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The Cultural Affairs Committee discussed the Heritage Conservation Bill at its meeting today. The purpose of the Bill is to improve the conservation of cultural heritage. To this end, the duties and rights of the state and those of the owner of a monument need to be balanced.

The Chairman of the Committee Aadu Must explained that heightened requirements have been set to the activities and work relating to monuments, and that currently the weight of these falls almost exclusively to the owners. “These compulsory activities can be extremely costly and it would therefore be good for the state to assume some of the responsibilities and to help compensate for the costs,” Must said.

Member of the Committee Viktoria Ladõnskaja-Kubits pointed out that under the proposed Act the state will compensate to the owners of a protected building the part of the specialised activities, i.e. studies and heritage surveillance. “In 2019, and extra 1.4 million euros has been set aside for compensating surveillance and studies to the owners who are planning restoration work on their monuments,” Ladõnskaja-Kubits said.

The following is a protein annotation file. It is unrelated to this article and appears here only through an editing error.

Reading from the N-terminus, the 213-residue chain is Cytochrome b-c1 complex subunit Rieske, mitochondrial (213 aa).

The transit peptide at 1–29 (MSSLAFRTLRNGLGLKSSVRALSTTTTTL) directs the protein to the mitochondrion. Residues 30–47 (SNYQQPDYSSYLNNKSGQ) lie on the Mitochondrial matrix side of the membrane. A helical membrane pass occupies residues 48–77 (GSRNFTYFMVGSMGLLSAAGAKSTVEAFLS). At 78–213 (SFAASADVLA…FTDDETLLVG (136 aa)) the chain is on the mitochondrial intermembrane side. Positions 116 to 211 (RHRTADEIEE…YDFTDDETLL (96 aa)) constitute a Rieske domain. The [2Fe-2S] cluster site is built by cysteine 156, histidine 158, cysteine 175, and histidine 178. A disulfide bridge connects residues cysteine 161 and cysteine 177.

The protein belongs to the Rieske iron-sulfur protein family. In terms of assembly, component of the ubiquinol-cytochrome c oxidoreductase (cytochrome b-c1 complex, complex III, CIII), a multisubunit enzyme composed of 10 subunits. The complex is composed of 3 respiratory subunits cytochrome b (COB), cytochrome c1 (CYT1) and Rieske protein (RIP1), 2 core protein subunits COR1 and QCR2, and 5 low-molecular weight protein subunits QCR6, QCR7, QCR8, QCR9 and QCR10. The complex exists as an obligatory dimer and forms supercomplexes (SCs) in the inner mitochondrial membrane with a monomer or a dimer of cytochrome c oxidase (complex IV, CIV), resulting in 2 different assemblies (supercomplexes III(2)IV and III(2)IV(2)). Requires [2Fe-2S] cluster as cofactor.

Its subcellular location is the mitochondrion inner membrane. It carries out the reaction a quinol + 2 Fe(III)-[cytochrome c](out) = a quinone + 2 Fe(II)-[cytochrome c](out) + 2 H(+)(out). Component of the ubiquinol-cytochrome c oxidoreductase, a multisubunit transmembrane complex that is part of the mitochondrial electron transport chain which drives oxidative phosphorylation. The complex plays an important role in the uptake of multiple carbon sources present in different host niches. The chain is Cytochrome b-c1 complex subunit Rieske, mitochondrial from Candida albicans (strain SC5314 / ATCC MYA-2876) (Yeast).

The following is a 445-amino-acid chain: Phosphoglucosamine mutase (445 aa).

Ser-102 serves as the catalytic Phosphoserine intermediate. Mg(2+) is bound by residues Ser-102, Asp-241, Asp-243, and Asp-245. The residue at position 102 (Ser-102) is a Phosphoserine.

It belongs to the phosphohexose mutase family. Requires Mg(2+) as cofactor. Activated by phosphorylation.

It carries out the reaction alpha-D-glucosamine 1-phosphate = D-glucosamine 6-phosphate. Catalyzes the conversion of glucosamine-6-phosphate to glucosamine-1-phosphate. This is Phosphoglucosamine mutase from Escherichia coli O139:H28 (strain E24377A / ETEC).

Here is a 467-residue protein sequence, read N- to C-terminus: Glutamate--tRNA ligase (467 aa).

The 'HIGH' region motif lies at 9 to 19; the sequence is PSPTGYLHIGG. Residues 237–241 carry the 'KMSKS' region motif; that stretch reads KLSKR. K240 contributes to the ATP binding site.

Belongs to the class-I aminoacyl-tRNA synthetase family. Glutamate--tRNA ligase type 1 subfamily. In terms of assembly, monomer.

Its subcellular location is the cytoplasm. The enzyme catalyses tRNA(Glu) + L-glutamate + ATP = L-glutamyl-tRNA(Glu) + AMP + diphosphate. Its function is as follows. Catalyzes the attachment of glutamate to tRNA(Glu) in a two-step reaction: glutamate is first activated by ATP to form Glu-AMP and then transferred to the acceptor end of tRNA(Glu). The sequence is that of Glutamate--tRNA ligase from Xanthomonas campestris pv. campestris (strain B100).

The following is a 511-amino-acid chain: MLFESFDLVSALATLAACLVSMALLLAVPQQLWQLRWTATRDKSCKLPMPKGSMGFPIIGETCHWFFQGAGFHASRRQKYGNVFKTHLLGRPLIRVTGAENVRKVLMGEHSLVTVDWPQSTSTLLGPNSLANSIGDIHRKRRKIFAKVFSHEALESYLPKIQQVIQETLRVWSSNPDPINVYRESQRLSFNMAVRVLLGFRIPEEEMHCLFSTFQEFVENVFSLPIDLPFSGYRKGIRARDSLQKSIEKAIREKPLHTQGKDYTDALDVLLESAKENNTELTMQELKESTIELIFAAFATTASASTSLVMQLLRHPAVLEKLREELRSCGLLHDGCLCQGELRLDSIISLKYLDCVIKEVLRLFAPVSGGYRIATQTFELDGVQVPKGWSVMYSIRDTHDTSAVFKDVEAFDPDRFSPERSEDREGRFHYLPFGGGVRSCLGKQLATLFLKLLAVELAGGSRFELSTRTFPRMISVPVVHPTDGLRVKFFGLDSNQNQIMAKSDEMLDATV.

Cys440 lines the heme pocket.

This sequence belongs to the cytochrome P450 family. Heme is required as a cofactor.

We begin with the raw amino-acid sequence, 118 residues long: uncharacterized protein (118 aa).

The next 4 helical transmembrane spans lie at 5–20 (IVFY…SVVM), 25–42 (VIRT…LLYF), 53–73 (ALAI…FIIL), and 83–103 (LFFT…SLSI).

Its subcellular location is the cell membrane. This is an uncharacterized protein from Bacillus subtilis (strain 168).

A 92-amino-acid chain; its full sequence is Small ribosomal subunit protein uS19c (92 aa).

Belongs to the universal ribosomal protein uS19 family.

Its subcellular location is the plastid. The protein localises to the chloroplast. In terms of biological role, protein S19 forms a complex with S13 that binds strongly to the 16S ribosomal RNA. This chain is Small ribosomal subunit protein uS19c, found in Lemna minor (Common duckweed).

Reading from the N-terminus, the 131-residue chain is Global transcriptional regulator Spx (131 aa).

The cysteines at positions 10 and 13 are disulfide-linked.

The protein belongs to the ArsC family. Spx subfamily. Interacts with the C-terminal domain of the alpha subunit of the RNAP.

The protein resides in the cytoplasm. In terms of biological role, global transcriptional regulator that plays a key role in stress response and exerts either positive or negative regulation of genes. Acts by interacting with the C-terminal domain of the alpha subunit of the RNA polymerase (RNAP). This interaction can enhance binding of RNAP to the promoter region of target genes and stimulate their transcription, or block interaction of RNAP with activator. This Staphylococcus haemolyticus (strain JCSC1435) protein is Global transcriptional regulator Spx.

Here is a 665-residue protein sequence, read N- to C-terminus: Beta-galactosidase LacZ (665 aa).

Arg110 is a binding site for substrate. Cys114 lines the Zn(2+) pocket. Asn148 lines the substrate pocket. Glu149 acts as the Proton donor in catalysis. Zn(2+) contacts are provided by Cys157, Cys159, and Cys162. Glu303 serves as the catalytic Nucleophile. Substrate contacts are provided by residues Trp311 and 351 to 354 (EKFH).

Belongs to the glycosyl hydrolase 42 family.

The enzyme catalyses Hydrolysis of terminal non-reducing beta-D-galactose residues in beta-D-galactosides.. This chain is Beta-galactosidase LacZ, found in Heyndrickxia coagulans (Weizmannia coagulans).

In addition, the Bill should make the decision making more flexible for the owners, contribute more to advisory and prevention activities, and strengthen the protection of archaeological heritage. The planned reform will first and foremost serve private owners, who own 80 per cent of protected buildings. Monetary compensation, advising and mitigation of restrictions applies to all the monument categories.

The Bill would also change the name of the National Heritage Board, because it will also become the agency governing the museums. The Deputy Chairman of the Committee Laine Randjärv said that the bringing together of museums and heritage protection will improve developmental capabilities. She stressed that the new name was yet to be decided. “The decision we made today to send the Bill to its first reading does not mean that the text is complete,” Randjärv said. “The Bill still needs work and we fully expect to receive motions to amend.”

The Committee heard presentations of the Bill from the Minister of Culture Indrek Saar, as well as Adviser on Cultural Heritage Liina Jänes and Head of Legal Affairs and Property Management Department Merle Põld from the Ministry of Culture.

The Committee decided to submit the Heritage Conservation Bill (684 SE) to the first reading at the plenary sitting of the Riigikogu on 26 September.

Riigikogu Press Service
Merilin Kruuse
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